Holman J, 18 September 2015)
Practice and procedure
– Recusal – Divorce proceedings – Judge and husband had common associate –
Whether the judge should recuse himself from the case
The full judgment is available below
In divorce proceedings
it came to light that the judge and the husband had an associate in common and
the judge, therefore, recused himself from the case.
In divorce proceedings
the husband and wife negotiated a financial agreement on the basis of the
factual presentation of their respective financial positions. After a consent
order was made the wife applied to set it aside on the basis of material
non-disclosure in relation to the sales figures of the husband’s company.
During the course of
those proceedings the husband’s legal team drew the court’s attention to the
fact that the husband and the judge had a common interest in sailing and that
the husband knew that the judge was a member of a specific sailing club to
which some of the husband’s friends also belonged. A list of 14 names was
produced to the judge and one name was found to be a common associate of the
husband and the judge. It, therefore, fell to be determined whether the judge
should recuse himself from the case.
It was well
established that in cases where recusal was being considered the answer would
be obvious. If there was real ground for doubt then the court should decide in
favour of recusal.
In this case there was
a possibility that a judgment might need to be taken on the integrity and
honesty of the husband given that the wife claimed the husband had deliberately
withheld information regarding the sale of his company. If the judge and the
husband shared a common associate then it could be a source of personal
embarrassment to the judge if he had to decide that the husband had acted in a
fraudulent, devious or untruthful way. In the period before the next hearing
there would be occasions when the judge would be meeting the common associate
and that amounted to a solid reason why the judge would be personally
embarrassed about further involvement in the case. The judge recused himself.
Neutral Citation Number:  EWHC 2860 (Fam)
IN THE HIGH COURT OF JUSTICE
Case No. FD11D06338
Royal Courts of Justice
London WC2A 2LL
Date: Friday, 18th September 2015
THE HONOURABLE MR JUSTICE HOLMAN
(Sitting throughout in public)
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GILES PATRICK CYRIL MACKAY
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Transcribed from the Official Tape Recording by
Apple Transcription Limited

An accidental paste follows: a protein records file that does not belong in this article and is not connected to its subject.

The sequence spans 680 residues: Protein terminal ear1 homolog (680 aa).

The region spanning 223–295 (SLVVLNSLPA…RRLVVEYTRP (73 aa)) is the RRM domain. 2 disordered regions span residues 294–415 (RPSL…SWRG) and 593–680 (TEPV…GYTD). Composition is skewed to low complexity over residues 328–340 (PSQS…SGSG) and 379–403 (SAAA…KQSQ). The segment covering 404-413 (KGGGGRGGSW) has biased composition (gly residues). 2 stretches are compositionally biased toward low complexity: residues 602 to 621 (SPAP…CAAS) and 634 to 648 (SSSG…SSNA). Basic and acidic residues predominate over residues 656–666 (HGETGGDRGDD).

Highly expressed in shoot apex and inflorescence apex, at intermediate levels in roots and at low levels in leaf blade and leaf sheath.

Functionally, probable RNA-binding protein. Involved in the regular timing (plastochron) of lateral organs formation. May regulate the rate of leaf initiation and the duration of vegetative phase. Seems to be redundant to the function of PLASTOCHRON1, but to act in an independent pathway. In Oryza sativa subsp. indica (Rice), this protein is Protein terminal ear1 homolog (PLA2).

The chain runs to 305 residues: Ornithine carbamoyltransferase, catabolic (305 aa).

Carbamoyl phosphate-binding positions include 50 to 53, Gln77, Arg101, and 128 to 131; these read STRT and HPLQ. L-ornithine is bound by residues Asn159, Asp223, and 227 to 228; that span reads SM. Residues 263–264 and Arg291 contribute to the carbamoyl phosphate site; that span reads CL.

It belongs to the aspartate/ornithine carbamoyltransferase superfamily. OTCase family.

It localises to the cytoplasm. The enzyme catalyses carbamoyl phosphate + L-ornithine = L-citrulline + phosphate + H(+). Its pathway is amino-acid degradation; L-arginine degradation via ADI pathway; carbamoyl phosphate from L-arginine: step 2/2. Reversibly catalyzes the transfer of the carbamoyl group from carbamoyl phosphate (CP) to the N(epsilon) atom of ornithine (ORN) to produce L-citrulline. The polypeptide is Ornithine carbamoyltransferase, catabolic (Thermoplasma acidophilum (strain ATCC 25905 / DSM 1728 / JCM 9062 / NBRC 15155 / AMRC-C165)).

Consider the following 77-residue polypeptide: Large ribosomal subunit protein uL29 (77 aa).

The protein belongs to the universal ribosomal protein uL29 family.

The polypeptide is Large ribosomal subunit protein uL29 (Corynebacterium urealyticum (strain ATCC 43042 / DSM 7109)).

Suite 204, Kingfisher Business Centre, Burnley Road,
Rawtenstall, Lancashire BB4 8ES
DX: 26258 Rawtenstall – Telephone: 0845 604 5642 – Fax: 01706 870838
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Counsel for the Applicant: MR NIGEL DYER QC & MR ALEXANDER THORPE
Instructed by Franklin Price and Simon Lackie of Jeffrey Green Russell Limited
Counsel for the Respondent: MR VALENTINE LE GRICE QC & MR MARK EMANUEL
Instructed by Simon Bruce, Claire Gordon and Rebecca Heyworth of Farrer & Co LLP
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MR JUSTICE HOLMAN:
 In this short ex tempore judgment I explain and record why I have decided that I should not have further involvement in this particular case. For the purposes of this judgment, I can summarise the essential factual context extremely shortly. There have been divorce proceedings between these parties. In November 2014, there was a final consent order for financial provision by the husband for the wife. That order was clearly negotiated and agreed on the basis of a certain factual presentation as to the parties’ respective financial positions. That included evidence or material with regard to the value of the husband’s majority shareholding in a company which appears to be the principal asset of these parties. As I understand it, the value that was taken as the basis of that consent order was a value of about £X million for the company as a whole, and £Y million for the husband’s shares in it.
 Subsequent to the consent order being made, the wife appears to have learned that in a period prior to that order being made and whilst these proceedings were current, the husband had been, or may have been, in some communication or negotiation with a possible purchaser for his shares, or all the shares, in the company at a figure very considerably greater than the figures I have mentioned. As a result, the wife has made an application for an order setting aside the order that was made in November 2014 on the basis of material non-disclosure. If that order is set aside, then she seeks a reconsideration of her claims for financial provision and, obviously, a significantly higher award than that which was agreed and ordered in November 2014.
 By an earlier order in the current proceedings, a two-stage process was identified whereby this case was listed for several days in mid-October 2015 for consideration of whether or not the existing order should be set aside; and a further hearing during February 2016 in the event that the existing order was set aside. I have apparently been identified for some time as the judge who would conduct both those hearings and, accordingly, this pretrial directions hearing today.